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ceptions, founded upon particular reasons, which will be stated in the course of the present chapter.

But although justice requires that third persons, who had no opportunity of examining witnesses in a suit, or of making a defence, should not be prejudiced by the verdict or judgment, it is on the other hand equally just, that the parties to the suit should be subject to a different rule. "From the variety of cases," said Ch. J. De Grey, in delivering his celebrated judgment in the case of the Duchess of Kingston, "relative to judgments being given in evidence in civil suits, it seems to follow as generally true, that the judgment of a court of concurrent jurisdiction, directly upon the point, is, as a plea, a bar, or, as evidence, conclusive between the same parties, upon the same matter directly in question in another court (1)." Here Ch. J. De Grey was about to consider the effect of judgments pronounced in other courts of concurrent jurisdiction: but the same principle and the same rule appear with still greater force to apply to judgments in the same court.

First, then, a judgment directly upon the point, is, as a Between plea, a bar between the same parties. A party may be """f"v"estopped by a verdict on record: as, in an action of trespass, if the defendant prescribes for common, and the plaintiff traverses the prescription, the defendant may say, that, in a former action by the plaintiff against the defendant, the same prescription was found against the plaintiff. (2)

Upon the same principle, it is presumed, a judgment will be, as evidence, conclusive between the same parties, in those cases where it can be given in evidence without

(1) Judgment of De drey C. J. in good estoppel as ng.iinst a co-plaintiff, s

Duchess of Kingston's case, II Stale stranger to the former action; and the

Tr. 161. Court gave judgment on another poi'st.

fz) Com Dig. tit. Estopicl, (A. 1.) On this subject, see ihe judgment in the

p 73. citing I Show. 18. The case is esse of Outram v. Morcwood, 3 East,

In tied on and another v. Buries The J54,Jdoubt there was, whether this was 4

being specially pleaded. The rule has been expressly so declared with reference to the judgments of courts of concurrent jurisdiction (1), and it seems to be equally applicable in principle to a former judgment of the same court, t. Thus, in an action of assumpsit, the defendant may either plead a judgment recovered, or give it in evidence under the general issue (2); and it is difficult to assign a reason, why the judgment should not have the same conclusive operation, if given in evidence without pleading, as it would be admitted to have, if pleaded in bar. 2. In an action of trespass for mesne profits, the judgment in ejectment is conclusive against the defendant on the right of possession at the time of the demise laid in the declaration (3). 3. A judgment of the quarter sessions discharging an order of removal, on an appeal, is conclusive evidence between the respondent and appellant parishes, that, at the time of the first order of removal, the settlement of the pauper was not with the appellants. 4. So, a record of conviction, on an indictment against a parish for not repairing a road will be conclusive evidence, on a plea of not guilty to a second indictment, of the liability of that parish to repair (4). "If the parish can shew fraud, it will vitiate this or any other judgment; but, unexplained, it will be conclusive evidence V 5. So, if the defendant, in an action of trespass, plead his soil and freehold, and give in evidence a verdict on the same plea in a former ac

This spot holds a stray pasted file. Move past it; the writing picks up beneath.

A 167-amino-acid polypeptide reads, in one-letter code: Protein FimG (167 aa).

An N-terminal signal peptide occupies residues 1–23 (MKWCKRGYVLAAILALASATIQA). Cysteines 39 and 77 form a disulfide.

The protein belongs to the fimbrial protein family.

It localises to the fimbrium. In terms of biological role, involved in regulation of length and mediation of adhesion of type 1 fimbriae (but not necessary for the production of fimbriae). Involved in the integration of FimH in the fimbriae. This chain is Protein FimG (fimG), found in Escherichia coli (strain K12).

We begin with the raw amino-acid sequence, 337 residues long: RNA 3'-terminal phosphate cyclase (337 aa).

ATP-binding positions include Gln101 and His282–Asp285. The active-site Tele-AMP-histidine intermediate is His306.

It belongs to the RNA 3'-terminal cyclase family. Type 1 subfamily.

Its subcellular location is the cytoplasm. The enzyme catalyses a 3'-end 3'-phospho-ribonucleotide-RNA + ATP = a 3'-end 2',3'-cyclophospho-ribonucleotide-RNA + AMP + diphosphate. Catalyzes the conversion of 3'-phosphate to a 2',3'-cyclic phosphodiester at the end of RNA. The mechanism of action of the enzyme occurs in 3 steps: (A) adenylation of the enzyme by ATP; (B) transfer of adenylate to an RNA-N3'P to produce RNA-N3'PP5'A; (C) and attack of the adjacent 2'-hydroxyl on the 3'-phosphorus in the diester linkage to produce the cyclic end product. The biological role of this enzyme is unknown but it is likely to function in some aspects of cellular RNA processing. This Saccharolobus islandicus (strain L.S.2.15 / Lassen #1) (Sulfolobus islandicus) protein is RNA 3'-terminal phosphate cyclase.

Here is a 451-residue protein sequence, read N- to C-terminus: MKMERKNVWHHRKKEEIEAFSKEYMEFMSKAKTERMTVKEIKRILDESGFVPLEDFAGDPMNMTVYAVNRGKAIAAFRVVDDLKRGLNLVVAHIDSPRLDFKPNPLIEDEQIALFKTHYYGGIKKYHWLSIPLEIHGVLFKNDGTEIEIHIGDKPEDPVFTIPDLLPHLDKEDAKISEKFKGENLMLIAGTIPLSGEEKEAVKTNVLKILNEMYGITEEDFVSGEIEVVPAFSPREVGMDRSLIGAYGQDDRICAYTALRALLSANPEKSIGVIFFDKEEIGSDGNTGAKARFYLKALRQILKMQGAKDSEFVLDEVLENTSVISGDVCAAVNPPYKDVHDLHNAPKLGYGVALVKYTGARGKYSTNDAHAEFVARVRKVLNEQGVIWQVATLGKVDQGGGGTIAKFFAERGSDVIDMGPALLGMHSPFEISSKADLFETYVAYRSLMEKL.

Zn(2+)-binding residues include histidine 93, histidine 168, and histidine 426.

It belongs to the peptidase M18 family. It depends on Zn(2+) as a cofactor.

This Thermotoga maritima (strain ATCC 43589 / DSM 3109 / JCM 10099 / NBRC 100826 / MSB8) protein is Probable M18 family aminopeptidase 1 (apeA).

(1) See ante, p. 213. (3) Aslin v. Parkin, 2 Burr. 666.

(a) Per Lord Mansfield in Bird v. (4) R. v.St. Pancras.peakeN. P. C. Randall, 3 Burr. 1353. 219.

• Fraud, as it has been observed (1), is only put for an example. If the parish consists of several districts, which lute immemorially repaired the respective high, ways lying within them, and if the districts, in which the road indicted is not situate, can shew that they had no notice of the former indictment, (the defence hating been made ami conducted entirely by the district, within which the road lies,) the Court will consider the indictment as being substantially against that district, aud give the other districts leave to plead the prescription to a subsequent indictment for not repaiiing the highways in the parish. R. v. Townsend, 1 Doug. 421.

(1) 2 Saund. i_co a. note by the editor.

tion between the same parties, this probably would be conclusive, that the right to the soil and freehold was at the time as found. If, indeed, the defendant in the former action had pleaded not guilty together with the plea of liberum tenementum, and a general verdict had been found, and this should afterwards be given in evidence, (as in the case supposed,) such a general verdict would not be conclusive evidence of the right, as if there had been a verdict on the pica of liberum tenementum, though it would be material evidence; and the defendant would be admitted to prove, that on the former occasion no evidence was offered except on the general issue (i). But if this general verdict were pleaded by way of estoppel, it would estop the plaintiff. (2)